What is a healthy pulse to have? The average resting pulse for adults is 60 to 100 beats per minute (bpm), although gender and age may change that slightly, and exercise will (should!) raise it above that rate.

To learn more about your pulse and how to take it, go to the American Heart Association’s page “All About Heart Rate” here, or information from the Mayo Clinic here. I also like this YouTube video demonstrating how to take your pulse from

One more thing, children have a faster pulsehere is a resource for learning more about how to take your child’s pulse and what range is considered average for their age.

Respirations [Respiratory Rate or RR]

Not too much to say about respirations- we all know breathing is recommended.

But how much is too much- or not enough?

Adults at rest normally breath between 12 and 20 times a minute, a rate below 12 or higher than 25 (minus exercise or other natural causes for a temporary increase) is abnormal. Again, children will be faster.

Quality is also part of measuring breaths– are they labored, equal on both sides of the chest, accompanied by wheezing or clicking/popping sounds? For more on those differences (complete with audio examples!) go here.

Have you ever wondered how anyone even knows what your respiratory rate is? Have you ever caught anyone counting? Here is a tip: When the nurse is taking your pulse (which seems like forever!) half that time they are only pretending to count your pulse- they are actually peeking at your chest to count your breaths too. This may ruin the medical office trick- but it is fun to know.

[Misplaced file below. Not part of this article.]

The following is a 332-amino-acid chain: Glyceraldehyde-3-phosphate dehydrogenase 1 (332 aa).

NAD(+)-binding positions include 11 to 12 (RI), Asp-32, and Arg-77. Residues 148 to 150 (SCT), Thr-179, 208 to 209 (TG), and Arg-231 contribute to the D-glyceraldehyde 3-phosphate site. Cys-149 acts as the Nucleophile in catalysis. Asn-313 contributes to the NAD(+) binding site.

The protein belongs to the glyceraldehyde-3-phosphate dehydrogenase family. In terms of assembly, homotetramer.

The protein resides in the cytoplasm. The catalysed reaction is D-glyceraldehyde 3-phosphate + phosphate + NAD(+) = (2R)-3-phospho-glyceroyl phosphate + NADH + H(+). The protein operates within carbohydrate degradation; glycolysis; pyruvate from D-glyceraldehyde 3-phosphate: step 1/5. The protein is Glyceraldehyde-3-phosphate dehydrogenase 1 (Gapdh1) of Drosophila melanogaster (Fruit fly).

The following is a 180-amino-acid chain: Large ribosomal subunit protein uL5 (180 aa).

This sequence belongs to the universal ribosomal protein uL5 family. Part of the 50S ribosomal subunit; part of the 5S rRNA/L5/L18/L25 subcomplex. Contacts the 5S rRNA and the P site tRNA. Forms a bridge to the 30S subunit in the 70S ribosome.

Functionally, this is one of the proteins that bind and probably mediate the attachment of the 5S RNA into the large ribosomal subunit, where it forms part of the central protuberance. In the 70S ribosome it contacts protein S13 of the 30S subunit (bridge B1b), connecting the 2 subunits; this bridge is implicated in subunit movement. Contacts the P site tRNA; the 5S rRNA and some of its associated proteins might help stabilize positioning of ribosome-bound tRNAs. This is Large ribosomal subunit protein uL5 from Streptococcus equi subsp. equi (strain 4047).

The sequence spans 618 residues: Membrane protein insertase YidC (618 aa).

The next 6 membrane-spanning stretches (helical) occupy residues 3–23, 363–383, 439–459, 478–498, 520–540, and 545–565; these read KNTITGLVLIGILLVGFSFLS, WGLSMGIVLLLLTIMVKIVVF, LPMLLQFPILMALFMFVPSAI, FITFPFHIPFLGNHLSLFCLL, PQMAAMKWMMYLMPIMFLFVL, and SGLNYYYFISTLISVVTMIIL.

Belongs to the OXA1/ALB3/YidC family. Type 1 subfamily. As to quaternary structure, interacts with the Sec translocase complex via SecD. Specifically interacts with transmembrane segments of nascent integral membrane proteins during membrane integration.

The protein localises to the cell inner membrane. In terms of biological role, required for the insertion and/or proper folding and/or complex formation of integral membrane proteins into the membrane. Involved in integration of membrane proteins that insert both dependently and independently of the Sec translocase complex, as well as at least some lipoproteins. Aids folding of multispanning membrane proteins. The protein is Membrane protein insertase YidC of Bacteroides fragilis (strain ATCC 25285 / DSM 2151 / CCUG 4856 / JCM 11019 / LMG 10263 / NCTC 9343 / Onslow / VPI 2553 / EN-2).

Body Temperature [BR]

The most common confusion about body temperature is when the number means you (or your child) has a fever.

First of all– it will depend on where the temperature is being taken:

  • Oral Temperatures (by mouth): the normal is 98.6 degrees (F)
  • Rectal Temperatures (in your butt): the normal is higher by about half a degree or more (.5 to .7), so normal is 99.1 to 99.3
  • Tympanic Temperatures (in your ear)- these newer thermometers tend to run .5 to 1 degree higher than oral- so normal can be as high as 99.6 (but check the manufacturer’s guide)
  • Axillary Temperatures (under your arm): these temperatures are less accurate and will run .5 to a full degree lower than an oral measurement, so normal could be as low as 97.6
  • Temporal Scanners (running over the forehead) also run lower than oral by .5 to a full degree- so a normal reading can be as low as 97.6 (again- check the manufacturer’s guide)

Because of these inconsistencies, you should always include how a temperature was taken when you are talking to a nurse or doctor.

For more explanation, directions on the best way to take your child’s temperature, and normal temperatures in Centigrade go to WebMD here. There is a helpful pediatric chart of normal temperatures and all the other vital signs in children here.

In Closing

Smart people get very intimidated in medical settings. It is common to pretend to understand what a health professional is saying even though you have no clue. Forgive yourself if this is true for you…

And then start asking questions.

Want to Know More?

  1. A shout-out to my friend, colleague and consultant Michael Katz for allowing me to share his question so publicly. Under the guise of “The Likeable Expert,” he assists solo professionals of all industries. He is, in truth, enormously likable and undoubtedly an expert. To find Michael and learn more about how he can help in your marketing endeavors (as well as subscribing to his entertaining and informative newsletter) go here.

    2. If you have been anywhere near a TV, radio, gym or Doctor’s office in the last four (five?) decades you know that cardiac (heart) health is critical, but it never hurts to be reminded.

    There is a list of ten things you can do to improve your health from the Mayo Clinic (with explanations and tips at this link), ten tips from WebMD, ten steps from Harvard Health (ten seems to be a favorite number!), and the American Heart Association’s diet and lifestyle recommendations.

    3. And for the wonkiest among you: You can test yourself with 59 flashcards on vital signs here.